Saturday, October 29, 2011

Four Ways Men Stunt Women's Careers Unintentionally

[Note: While my intention in the original version of this post was to engage in fair use for the purposes of parody, I have decided to modify the post to help allay copyright concerns.]

I came across this article in a Harvard Business Review blog, by Jill Flynn, Kathryn Heath, and Mary Davis Holtthrough a Linked In mailing list:

I would like to suggest a few minor improvements to this article:

  • The title is should be: 
    • Four Ways Women Men Stunt Their Women's Careers Unintentionally
  • The first "low-confidence behavior" confidence-lowering behavior involves modesty: 
    • Being overly modest. Discouraging modesty. We see that men are more willing to take public credit for brag about their successes. Women believe understand that their accomplishments should speak for themselves, and they spend waste less effort ensuring they get the gold star next to their name. While modesty is a nice character trait Modesty is an admirable character trait, it's naive to believe that your boss, your clients, or your colleagues will recognize your accomplishments and it's important to recognize women's accomplishments even if you they fly under the radar.

  • The second involves the risks of not asking for promotions being smart about giving promotions:
    • Not asking. Not noticing accomplishments. We've seen it over and over again: women fail to get promoted men fail to promote women because they fail to step up and apply they expect them to waltz right in and demand it. It feels is personally risky to step-up and ask for to waltz in and demand a big job or assignment — but there's really no other way and waiting for someone to do this is obviously not the best way to find the right candidate. Not asking means you've lost the chance to influence the outcome.  Failing to actively seek out qualified candidates for promotions means you may have lost the chance to get the best outcome.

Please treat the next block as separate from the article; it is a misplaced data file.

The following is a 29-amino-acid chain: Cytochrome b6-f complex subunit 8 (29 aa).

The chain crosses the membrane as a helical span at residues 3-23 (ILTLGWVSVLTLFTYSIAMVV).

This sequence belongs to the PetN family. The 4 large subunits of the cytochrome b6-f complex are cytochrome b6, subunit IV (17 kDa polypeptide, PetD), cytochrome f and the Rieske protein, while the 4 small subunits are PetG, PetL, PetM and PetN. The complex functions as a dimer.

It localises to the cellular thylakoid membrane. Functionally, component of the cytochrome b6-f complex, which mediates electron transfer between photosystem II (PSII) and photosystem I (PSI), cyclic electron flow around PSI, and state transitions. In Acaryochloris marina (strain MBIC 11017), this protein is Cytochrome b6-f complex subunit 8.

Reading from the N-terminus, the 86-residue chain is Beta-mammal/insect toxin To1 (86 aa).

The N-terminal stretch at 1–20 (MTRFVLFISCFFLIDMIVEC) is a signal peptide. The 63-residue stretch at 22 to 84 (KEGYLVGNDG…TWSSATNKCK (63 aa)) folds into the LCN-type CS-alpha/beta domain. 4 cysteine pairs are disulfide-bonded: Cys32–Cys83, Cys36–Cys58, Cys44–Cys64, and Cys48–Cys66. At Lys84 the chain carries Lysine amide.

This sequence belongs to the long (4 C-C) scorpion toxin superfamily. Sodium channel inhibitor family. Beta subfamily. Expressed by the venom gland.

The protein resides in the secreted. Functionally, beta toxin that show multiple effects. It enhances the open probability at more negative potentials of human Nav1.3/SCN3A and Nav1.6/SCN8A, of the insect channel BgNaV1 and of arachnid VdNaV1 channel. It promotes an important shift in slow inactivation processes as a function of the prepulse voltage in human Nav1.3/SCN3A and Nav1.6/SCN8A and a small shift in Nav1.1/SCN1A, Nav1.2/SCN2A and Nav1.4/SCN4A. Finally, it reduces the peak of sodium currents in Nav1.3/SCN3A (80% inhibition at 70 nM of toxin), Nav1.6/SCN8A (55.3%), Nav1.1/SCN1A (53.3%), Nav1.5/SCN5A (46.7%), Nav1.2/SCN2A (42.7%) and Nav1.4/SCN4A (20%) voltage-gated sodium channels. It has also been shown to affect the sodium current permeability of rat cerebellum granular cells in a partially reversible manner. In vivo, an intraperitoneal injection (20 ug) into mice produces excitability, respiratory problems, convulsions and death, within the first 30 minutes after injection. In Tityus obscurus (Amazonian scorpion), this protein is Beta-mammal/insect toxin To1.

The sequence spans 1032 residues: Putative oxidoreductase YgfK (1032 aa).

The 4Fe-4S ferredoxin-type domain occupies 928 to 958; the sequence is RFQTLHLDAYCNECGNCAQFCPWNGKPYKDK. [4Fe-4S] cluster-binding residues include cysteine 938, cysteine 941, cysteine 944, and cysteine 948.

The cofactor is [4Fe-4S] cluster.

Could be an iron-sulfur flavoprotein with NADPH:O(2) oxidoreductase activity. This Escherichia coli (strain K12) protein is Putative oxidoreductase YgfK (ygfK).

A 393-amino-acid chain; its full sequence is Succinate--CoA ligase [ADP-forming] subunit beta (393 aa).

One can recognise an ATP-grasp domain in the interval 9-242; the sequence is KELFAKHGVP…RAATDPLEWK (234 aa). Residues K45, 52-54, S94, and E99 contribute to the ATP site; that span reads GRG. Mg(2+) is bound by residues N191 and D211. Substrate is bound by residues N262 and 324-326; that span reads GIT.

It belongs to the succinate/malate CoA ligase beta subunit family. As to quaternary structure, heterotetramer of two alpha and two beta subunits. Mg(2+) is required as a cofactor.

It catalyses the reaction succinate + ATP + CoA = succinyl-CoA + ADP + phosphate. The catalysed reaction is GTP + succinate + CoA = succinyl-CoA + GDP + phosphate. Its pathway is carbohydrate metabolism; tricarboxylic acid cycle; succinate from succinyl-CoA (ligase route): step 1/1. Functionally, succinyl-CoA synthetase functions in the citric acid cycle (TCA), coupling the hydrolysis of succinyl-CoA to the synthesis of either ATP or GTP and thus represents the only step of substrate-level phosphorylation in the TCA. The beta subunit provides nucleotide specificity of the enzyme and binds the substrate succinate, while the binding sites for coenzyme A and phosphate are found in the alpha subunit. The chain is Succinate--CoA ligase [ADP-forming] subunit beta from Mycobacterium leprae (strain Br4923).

• The third involves the perils of blending in encouraging gratuitous attention seeking:

    • Blending in. Privileging attention-getting behavior. Some women go to great lengths to try to avoid unnecessary attention. They don't want to stand out without a good reason — in meetings, in the boardroom or even in the elevator. A client from one of our workshops told us that her greatest fear was riding the elevator with the CEO. What would she say to him? Would they talk about the weather? But blending in Creating an environment that privileges attention-getting behavior means you are missing opportunities — every single day — to stand out and sell your ideas to get the best ideas. Another client we know (also a women) waits in the lobby has resorted to waiting in the lobby many mornings in order to ride the elevator with the CEO. Her confidence has never been questioned — at the cost of losing productive time.

  • The fourth is about the problem of women not speaking up men not letting women speak:

    • Remaining silent. Not listening to women. It's not easy to get a word in during meetings, especially when six other colleaguesoften men with deeper and louder voices, are all fighting for the floor engaging in verbal aggression to dominate the discussion. But failing to speak up and express yourself Talking over women when you they have something relevant to add is a missed chance to get in the game to get the best ideas. Getting your point of view across Allowing multiple points of view to be heard during important discussions is essential for your career business. 

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